11:42 - 12:00

An evaluation of the proposed framework to introduce a smart readiness indicator for buildings

Vasiliki Varsami, Esfand Burman

Institute for Environmental Design and Engineering, University College London (UCL), United Kingdom

Aim and Approach

(max 200 words)

The Energy Performance of Buildings Directive was amended in 2018. A key objective was to promote the development of smart buildings since they were considered key enablers for future energy grids and systems. In this revision, the Directive called for the development of a new Smart Readiness Indicator (SRI) for buildings. The indicator is expected to provide a common framework across Europe, which evaluates the capacity of a building to use information and communication technologies in order to adapt to the needs of the occupants and the grid.

Although the scheme is not finalised, researchers and industry practitioners have already raised many questions about the methodology and the fair application of the scheme across all European Member States.

This paper reviews the proposed smart-readiness framework and assessment methods. Additionally, data from two existing non-residential buildings have been used to investigate the impact of the simplified and detailed methodologies defined for SRI on the final rating. Through this research and application of the scheme, the study aims to evaluate the strengths and improvement opportunities of the SRI framework and its role on enhancing building performance.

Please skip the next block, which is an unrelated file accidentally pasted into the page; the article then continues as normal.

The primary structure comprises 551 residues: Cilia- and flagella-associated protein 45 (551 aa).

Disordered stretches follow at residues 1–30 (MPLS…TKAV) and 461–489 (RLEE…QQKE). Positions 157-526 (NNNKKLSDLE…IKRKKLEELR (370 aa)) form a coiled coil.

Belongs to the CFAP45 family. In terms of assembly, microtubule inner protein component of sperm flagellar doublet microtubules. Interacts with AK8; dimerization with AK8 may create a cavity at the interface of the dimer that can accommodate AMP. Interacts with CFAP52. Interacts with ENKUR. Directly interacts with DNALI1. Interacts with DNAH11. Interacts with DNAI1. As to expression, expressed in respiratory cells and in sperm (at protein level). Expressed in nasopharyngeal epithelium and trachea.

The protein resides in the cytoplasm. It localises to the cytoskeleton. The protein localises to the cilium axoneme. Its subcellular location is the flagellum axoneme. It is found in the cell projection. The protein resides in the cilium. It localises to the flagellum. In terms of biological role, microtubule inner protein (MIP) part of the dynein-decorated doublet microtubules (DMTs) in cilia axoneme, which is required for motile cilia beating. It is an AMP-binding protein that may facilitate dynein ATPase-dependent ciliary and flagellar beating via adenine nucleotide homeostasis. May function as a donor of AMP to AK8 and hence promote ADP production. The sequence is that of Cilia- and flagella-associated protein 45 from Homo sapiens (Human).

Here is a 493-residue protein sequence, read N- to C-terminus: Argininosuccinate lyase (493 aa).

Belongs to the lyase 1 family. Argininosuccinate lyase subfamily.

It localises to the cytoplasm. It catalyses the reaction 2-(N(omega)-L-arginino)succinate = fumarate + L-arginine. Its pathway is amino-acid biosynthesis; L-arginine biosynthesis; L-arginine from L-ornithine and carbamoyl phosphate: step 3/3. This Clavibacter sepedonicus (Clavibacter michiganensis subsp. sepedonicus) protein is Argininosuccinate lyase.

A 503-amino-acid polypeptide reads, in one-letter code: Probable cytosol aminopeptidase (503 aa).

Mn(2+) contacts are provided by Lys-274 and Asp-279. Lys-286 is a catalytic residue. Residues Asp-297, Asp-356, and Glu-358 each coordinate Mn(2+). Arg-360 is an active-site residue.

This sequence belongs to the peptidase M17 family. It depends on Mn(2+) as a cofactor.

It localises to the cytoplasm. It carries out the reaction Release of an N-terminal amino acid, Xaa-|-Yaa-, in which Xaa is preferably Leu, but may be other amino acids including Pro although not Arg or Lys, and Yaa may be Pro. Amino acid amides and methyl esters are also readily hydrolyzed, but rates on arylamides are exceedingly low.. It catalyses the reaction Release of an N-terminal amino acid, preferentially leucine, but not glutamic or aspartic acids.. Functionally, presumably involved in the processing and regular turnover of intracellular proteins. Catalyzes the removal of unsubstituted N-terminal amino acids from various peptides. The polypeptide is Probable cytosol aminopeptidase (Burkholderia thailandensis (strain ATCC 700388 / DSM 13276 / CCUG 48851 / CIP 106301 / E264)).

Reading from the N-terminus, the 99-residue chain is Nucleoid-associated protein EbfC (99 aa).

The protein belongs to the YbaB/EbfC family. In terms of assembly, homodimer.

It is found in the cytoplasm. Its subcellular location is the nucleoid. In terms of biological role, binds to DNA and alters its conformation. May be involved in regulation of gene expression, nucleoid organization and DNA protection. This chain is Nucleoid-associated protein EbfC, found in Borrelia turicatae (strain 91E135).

Scientific Innovation and Relevance

(max 200 words)

An ongoing second technical study is finalising the newly proposed framework that is expected to measure the capability of buildings to respond efficiently to the external environment and the demand of the occupants. The scheme has the potential to offer multiple benefits, from improving occupants’ well-being to promoting interconnected building communities and smart grids. Moreover, smart buildings can be key enablers for Europe to meet its Paris Agreement goal and keep in line with UN Sustainable Development Goals.